On April 13, the new AWS Data Analytics Specialty certification journey officially began – before the beta phase in December 2019 / January 2020. It coincided with the AWS Database Specialty Beta, which forced me to choose between them. Finally, I decided to take the Databases Specialty, as I had recently tested from AWS Big Data.
The “Beta exam” experience is very different from the “standard” one: 85 questions and 4 hours long – that is, 20 questions and one more hour – an intense experience. I recommend taking a 5-minute break – in the centres, they are allowed – since, after the third hour, it is challenging to stay focused.
The certification is the new version of AWS Big Data Specialty, an exam that will be withdrawn in June 2020. I will not go into much depth on the differences; suffice it to say that the domain of Machine Learning has been eliminated, expanding and updating the rest of the parts in depth. But beware, Machine Learning and IoT continue to appear integrated into the other domains; therefore, it is necessary to know them at an architectural level, at the very least.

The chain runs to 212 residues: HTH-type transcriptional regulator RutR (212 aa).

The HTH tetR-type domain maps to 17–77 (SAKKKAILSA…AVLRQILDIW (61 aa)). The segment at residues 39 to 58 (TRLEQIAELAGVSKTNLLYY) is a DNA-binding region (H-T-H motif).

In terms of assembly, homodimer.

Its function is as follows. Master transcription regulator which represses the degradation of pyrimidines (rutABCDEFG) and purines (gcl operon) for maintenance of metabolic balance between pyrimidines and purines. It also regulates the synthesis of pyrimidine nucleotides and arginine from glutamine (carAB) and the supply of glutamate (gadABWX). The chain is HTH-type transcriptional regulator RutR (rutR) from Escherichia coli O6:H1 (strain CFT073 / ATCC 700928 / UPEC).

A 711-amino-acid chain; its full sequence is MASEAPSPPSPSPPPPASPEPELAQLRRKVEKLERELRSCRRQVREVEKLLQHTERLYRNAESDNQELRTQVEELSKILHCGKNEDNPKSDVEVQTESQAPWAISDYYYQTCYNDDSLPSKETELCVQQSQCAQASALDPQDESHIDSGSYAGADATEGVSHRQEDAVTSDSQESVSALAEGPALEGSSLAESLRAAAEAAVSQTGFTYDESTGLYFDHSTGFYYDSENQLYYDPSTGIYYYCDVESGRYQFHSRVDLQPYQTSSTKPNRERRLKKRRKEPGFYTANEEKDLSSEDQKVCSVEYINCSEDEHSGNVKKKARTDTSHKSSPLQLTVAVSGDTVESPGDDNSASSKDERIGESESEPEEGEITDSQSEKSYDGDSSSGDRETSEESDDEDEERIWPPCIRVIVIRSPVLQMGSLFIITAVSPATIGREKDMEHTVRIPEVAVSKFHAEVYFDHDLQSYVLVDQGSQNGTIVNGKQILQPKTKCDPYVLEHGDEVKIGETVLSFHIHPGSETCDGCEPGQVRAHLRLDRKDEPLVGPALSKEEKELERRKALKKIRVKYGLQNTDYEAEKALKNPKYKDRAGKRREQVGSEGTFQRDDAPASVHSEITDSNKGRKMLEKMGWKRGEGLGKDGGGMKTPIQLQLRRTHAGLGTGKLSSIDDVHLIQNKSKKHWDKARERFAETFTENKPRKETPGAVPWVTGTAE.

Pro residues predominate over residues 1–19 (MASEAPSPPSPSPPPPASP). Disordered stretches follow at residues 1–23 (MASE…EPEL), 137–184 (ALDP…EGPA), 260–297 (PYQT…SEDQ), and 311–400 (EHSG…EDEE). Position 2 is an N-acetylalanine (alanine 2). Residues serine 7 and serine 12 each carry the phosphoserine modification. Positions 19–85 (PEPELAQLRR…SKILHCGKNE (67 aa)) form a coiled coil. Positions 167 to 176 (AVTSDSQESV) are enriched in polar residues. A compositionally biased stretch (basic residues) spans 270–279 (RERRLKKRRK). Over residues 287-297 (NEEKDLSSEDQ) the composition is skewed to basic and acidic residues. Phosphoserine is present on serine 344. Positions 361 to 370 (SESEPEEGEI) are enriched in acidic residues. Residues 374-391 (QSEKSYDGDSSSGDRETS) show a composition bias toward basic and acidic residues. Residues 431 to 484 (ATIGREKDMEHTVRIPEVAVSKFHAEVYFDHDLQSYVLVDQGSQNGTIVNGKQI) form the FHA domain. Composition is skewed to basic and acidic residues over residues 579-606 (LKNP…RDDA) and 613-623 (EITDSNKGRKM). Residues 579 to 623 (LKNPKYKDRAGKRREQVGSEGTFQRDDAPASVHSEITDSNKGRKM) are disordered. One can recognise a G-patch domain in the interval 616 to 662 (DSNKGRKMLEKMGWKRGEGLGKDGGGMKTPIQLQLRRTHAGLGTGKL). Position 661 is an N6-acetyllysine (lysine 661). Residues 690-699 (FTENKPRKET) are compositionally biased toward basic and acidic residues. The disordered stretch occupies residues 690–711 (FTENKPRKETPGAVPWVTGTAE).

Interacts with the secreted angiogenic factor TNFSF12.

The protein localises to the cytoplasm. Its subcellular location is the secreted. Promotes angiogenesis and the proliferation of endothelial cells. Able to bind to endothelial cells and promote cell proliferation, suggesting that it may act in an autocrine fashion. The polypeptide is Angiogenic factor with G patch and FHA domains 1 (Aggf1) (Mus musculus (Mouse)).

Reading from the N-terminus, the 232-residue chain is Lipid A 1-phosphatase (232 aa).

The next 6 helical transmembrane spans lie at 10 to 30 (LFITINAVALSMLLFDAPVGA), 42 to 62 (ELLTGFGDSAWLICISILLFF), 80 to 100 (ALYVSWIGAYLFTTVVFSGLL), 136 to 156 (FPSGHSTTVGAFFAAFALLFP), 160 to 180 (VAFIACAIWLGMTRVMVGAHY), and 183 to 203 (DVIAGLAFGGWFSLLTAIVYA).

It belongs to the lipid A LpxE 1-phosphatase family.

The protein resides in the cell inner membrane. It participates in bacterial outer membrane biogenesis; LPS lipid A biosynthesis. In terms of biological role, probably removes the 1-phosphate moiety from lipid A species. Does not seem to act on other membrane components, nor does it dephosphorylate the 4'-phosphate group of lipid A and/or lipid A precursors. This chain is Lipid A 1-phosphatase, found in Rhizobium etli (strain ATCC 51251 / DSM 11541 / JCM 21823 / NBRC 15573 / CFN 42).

Prerequisites and recommendations
I will not repeat the information already available on the AWS website; instead, I will give my recommendations and observations, as I consider the Learning Path that AWS suggests to be somewhat light for the current exam level.
- AWS experience at the architectural level. The exam primarily focuses on advanced architecture solutions – 5 pillars – and to a lesser extent, on development, mainly in services such as Kinesis and Glue. I recommend owning the AWS Architect Solutions Pro certification or the AWS Architect Associate + AWS Security Specialty.
- Advanced AWS security experience. It is a complete domain of the exam but can be found – cross-domain – in many questions. If you own the AWS Architect Solutions Pro, general security knowledge may be sufficient – not the specific certification knowledge for each service. Otherwise, the AWS Security Specialty is a good option, or equivalent knowledge in certain services, which I will indicate later.